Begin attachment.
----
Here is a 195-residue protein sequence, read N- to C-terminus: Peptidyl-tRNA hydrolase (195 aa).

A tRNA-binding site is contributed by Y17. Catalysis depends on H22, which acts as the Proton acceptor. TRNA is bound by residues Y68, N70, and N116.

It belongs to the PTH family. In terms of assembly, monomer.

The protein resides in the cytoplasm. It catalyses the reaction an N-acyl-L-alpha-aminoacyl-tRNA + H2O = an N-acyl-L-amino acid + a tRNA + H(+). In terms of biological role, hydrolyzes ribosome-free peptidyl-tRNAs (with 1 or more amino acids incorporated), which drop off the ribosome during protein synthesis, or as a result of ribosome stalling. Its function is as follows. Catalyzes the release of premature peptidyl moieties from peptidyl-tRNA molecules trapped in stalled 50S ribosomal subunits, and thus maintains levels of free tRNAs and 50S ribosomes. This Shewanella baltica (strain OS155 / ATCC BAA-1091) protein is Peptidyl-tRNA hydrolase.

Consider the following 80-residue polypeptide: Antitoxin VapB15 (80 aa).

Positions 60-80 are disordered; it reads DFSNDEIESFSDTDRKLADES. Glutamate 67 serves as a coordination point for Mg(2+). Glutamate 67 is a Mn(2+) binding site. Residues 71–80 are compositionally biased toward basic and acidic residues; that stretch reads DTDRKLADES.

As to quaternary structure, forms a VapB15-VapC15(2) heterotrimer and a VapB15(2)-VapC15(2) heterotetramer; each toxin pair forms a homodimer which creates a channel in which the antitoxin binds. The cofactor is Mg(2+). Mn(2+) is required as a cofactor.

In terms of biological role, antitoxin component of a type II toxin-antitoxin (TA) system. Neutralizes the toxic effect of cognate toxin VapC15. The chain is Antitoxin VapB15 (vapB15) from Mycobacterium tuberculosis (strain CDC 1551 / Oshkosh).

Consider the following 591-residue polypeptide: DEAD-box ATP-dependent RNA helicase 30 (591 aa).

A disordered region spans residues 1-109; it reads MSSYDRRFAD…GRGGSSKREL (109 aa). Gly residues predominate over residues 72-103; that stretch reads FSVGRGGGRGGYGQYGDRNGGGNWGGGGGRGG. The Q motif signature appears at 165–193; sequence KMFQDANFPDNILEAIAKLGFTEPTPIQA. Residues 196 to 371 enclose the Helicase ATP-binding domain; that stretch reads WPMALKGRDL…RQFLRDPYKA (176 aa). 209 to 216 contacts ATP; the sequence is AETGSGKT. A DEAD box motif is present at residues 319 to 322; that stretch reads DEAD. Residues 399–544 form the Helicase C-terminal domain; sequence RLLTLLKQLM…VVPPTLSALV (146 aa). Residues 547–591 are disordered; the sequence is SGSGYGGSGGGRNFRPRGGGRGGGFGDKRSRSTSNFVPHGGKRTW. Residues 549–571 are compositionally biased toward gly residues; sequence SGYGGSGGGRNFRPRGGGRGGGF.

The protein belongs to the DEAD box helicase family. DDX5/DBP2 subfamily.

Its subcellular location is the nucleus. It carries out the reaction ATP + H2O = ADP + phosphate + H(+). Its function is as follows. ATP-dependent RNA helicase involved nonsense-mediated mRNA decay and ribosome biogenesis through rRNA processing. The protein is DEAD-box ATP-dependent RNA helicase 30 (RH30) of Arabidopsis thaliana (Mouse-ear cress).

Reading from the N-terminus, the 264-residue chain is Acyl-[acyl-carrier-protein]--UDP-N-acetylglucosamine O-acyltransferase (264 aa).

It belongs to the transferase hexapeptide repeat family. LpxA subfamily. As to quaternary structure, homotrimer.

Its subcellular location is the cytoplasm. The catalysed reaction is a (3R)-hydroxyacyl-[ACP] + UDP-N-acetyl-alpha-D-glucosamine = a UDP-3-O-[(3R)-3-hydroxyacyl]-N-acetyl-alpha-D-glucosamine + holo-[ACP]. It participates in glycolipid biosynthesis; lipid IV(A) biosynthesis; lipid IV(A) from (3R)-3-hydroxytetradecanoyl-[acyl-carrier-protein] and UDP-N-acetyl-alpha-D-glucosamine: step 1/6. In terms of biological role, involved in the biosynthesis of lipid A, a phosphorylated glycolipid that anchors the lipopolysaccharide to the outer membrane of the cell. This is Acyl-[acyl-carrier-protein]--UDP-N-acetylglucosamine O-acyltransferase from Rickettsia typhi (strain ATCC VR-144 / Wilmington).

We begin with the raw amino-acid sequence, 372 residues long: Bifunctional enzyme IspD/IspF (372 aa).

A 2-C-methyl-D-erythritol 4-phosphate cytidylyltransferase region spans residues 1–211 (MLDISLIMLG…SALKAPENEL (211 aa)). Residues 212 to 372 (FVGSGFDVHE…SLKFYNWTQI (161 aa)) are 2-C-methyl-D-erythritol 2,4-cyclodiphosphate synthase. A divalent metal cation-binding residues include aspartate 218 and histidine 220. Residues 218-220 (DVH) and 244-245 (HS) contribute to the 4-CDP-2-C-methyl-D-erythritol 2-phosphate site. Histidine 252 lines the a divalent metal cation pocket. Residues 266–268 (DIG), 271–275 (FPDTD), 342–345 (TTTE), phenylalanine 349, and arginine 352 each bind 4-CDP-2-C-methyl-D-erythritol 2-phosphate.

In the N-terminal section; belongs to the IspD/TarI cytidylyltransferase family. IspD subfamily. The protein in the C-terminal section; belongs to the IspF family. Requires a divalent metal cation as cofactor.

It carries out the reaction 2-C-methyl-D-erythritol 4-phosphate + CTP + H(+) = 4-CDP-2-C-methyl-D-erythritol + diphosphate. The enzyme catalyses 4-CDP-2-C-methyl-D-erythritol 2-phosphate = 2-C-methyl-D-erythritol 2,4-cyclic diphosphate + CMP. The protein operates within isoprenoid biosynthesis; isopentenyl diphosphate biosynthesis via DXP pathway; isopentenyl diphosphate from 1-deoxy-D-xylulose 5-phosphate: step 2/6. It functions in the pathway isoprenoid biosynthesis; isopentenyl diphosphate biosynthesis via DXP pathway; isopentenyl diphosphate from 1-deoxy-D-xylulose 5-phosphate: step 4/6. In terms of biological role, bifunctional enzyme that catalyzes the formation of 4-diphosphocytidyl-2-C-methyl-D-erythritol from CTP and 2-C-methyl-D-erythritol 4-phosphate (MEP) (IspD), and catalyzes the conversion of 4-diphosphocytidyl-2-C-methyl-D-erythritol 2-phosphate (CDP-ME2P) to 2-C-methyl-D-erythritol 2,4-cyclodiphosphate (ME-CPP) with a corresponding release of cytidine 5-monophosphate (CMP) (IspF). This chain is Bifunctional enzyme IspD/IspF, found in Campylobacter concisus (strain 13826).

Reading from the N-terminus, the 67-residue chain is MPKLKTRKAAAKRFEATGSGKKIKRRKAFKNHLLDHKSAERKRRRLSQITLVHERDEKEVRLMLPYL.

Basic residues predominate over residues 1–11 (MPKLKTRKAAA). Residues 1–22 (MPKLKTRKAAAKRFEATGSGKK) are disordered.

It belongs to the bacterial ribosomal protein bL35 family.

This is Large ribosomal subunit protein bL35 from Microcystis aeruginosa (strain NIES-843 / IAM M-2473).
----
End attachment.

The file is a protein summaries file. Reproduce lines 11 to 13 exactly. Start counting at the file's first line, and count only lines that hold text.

The protein belongs to the DEAD box helicase family. DDX5/DBP2 subfamily.

Its subcellular location is the nucleus. It carries out the reaction ATP + H2O = ADP + phosphate + H(+). Its function is as follows. ATP-dependent RNA helicase involved nonsense-mediated mRNA decay and ribosome biogenesis through rRNA processing. The protein is DEAD-box ATP-dependent RNA helicase 30 (RH30) of Arabidopsis thaliana (Mouse-ear cress).

Reading from the N-terminus, the 264-residue chain is Acyl-[acyl-carrier-protein]--UDP-N-acetylglucosamine O-acyltransferase (264 aa).